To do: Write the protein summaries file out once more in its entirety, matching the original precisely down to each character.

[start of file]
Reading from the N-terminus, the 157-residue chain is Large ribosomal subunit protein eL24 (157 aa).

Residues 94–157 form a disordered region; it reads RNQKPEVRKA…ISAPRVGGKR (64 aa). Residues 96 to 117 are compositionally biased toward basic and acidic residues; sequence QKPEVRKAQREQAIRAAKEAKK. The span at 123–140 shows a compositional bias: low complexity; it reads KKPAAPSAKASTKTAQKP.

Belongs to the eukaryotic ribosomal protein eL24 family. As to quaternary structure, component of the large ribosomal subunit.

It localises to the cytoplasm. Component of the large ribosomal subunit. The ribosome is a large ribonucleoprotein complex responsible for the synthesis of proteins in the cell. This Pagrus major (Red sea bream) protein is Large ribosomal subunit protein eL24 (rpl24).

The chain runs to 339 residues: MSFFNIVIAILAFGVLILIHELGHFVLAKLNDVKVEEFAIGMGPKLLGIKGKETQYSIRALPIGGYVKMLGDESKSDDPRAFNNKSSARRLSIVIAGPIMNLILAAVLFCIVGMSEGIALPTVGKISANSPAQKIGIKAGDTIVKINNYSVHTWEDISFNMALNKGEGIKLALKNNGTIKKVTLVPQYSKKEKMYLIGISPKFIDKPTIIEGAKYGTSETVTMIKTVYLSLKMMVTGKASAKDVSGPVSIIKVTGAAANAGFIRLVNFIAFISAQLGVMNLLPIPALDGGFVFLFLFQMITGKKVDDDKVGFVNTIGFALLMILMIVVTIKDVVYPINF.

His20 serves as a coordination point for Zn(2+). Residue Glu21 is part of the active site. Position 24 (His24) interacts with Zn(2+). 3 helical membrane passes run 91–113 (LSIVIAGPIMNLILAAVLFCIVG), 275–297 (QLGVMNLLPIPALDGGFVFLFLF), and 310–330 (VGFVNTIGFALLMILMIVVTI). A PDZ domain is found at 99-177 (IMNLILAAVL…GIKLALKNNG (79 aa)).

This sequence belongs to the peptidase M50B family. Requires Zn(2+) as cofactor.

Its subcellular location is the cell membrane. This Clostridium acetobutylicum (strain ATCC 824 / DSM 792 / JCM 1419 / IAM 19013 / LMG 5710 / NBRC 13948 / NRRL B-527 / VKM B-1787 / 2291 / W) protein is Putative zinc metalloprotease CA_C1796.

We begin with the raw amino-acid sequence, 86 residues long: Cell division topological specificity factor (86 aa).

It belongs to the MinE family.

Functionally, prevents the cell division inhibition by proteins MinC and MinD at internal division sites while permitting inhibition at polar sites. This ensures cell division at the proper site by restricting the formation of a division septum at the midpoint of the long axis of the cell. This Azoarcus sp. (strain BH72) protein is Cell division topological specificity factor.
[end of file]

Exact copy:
Reading from the N-terminus, the 157-residue chain is Large ribosomal subunit protein eL24 (157 aa).

Residues 94–157 form a disordered region; it reads RNQKPEVRKA…ISAPRVGGKR (64 aa). Residues 96 to 117 are compositionally biased toward basic and acidic residues; sequence QKPEVRKAQREQAIRAAKEAKK. The span at 123–140 shows a compositional bias: low complexity; it reads KKPAAPSAKASTKTAQKP.

Belongs to the eukaryotic ribosomal protein eL24 family. As to quaternary structure, component of the large ribosomal subunit.

It localises to the cytoplasm. Component of the large ribosomal subunit. The ribosome is a large ribonucleoprotein complex responsible for the synthesis of proteins in the cell. This Pagrus major (Red sea bream) protein is Large ribosomal subunit protein eL24 (rpl24).

The chain runs to 339 residues: MSFFNIVIAILAFGVLILIHELGHFVLAKLNDVKVEEFAIGMGPKLLGIKGKETQYSIRALPIGGYVKMLGDESKSDDPRAFNNKSSARRLSIVIAGPIMNLILAAVLFCIVGMSEGIALPTVGKISANSPAQKIGIKAGDTIVKINNYSVHTWEDISFNMALNKGEGIKLALKNNGTIKKVTLVPQYSKKEKMYLIGISPKFIDKPTIIEGAKYGTSETVTMIKTVYLSLKMMVTGKASAKDVSGPVSIIKVTGAAANAGFIRLVNFIAFISAQLGVMNLLPIPALDGGFVFLFLFQMITGKKVDDDKVGFVNTIGFALLMILMIVVTIKDVVYPINF.

His20 serves as a coordination point for Zn(2+). Residue Glu21 is part of the active site. Position 24 (His24) interacts with Zn(2+). 3 helical membrane passes run 91–113 (LSIVIAGPIMNLILAAVLFCIVG), 275–297 (QLGVMNLLPIPALDGGFVFLFLF), and 310–330 (VGFVNTIGFALLMILMIVVTI). A PDZ domain is found at 99-177 (IMNLILAAVL…GIKLALKNNG (79 aa)).

This sequence belongs to the peptidase M50B family. Requires Zn(2+) as cofactor.

Its subcellular location is the cell membrane. This Clostridium acetobutylicum (strain ATCC 824 / DSM 792 / JCM 1419 / IAM 19013 / LMG 5710 / NBRC 13948 / NRRL B-527 / VKM B-1787 / 2291 / W) protein is Putative zinc metalloprotease CA_C1796.

We begin with the raw amino-acid sequence, 86 residues long: Cell division topological specificity factor (86 aa).

It belongs to the MinE family.

Functionally, prevents the cell division inhibition by proteins MinC and MinD at internal division sites while permitting inhibition at polar sites. This ensures cell division at the proper site by restricting the formation of a division septum at the midpoint of the long axis of the cell. This Azoarcus sp. (strain BH72) protein is Cell division topological specificity factor.